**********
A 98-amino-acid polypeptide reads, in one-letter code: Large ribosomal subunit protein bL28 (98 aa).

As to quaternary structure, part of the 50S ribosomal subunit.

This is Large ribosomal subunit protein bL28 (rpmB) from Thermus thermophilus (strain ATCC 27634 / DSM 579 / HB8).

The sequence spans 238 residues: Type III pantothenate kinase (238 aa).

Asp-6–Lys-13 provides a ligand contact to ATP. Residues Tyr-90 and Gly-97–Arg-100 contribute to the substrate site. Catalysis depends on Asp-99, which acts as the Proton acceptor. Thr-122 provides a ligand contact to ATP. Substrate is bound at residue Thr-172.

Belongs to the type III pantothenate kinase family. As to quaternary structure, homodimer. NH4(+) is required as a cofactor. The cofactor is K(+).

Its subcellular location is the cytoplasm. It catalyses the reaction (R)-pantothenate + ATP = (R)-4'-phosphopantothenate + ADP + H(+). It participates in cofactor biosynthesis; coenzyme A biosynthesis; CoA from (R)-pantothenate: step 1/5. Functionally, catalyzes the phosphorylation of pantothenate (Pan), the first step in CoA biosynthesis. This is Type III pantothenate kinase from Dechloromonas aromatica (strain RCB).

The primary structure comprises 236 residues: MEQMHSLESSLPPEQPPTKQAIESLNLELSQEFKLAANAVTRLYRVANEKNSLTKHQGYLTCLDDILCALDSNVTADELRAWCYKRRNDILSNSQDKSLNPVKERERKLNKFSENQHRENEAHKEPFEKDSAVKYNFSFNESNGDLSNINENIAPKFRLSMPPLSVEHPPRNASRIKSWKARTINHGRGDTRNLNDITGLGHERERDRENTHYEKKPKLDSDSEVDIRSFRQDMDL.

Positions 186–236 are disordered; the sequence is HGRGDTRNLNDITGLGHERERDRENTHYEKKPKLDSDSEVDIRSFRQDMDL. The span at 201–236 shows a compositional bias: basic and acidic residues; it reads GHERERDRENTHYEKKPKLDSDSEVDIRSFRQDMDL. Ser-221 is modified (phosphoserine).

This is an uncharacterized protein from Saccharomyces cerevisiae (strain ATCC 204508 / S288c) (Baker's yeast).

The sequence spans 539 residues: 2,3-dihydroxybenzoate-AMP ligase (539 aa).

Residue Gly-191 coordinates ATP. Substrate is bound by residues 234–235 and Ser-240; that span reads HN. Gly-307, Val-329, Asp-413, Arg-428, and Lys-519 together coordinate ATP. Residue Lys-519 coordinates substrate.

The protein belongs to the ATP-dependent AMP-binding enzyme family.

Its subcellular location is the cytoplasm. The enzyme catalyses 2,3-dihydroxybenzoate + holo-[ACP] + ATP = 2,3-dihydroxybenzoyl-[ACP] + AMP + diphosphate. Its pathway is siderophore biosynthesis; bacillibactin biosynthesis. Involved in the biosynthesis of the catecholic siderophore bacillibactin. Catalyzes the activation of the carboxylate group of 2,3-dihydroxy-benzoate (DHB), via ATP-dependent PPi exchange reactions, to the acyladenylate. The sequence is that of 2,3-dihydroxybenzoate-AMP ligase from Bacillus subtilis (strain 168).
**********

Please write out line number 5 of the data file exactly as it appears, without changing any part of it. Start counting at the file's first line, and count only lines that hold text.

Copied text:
Asp-6–Lys-13 provides a ligand contact to ATP. Residues Tyr-90 and Gly-97–Arg-100 contribute to the substrate site. Catalysis depends on Asp-99, which acts as the Proton acceptor. Thr-122 provides a ligand contact to ATP. Substrate is bound at residue Thr-172.